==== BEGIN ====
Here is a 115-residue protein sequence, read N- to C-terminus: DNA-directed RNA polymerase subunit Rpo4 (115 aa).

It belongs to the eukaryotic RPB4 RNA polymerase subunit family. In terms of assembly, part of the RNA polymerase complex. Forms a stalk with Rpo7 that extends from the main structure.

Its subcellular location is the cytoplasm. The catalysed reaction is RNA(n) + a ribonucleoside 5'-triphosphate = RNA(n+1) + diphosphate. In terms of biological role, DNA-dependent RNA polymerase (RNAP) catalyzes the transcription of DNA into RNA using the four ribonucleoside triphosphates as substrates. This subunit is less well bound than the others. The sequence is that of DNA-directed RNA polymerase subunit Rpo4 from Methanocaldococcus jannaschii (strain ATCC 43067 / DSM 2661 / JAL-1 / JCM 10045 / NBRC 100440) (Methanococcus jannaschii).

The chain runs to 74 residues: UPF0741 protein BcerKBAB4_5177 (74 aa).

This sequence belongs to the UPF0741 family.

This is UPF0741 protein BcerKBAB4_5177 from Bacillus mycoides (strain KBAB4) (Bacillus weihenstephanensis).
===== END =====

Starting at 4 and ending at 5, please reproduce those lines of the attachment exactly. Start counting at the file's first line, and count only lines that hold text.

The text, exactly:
The chain runs to 74 residues: UPF0741 protein BcerKBAB4_5177 (74 aa).

This sequence belongs to the UPF0741 family.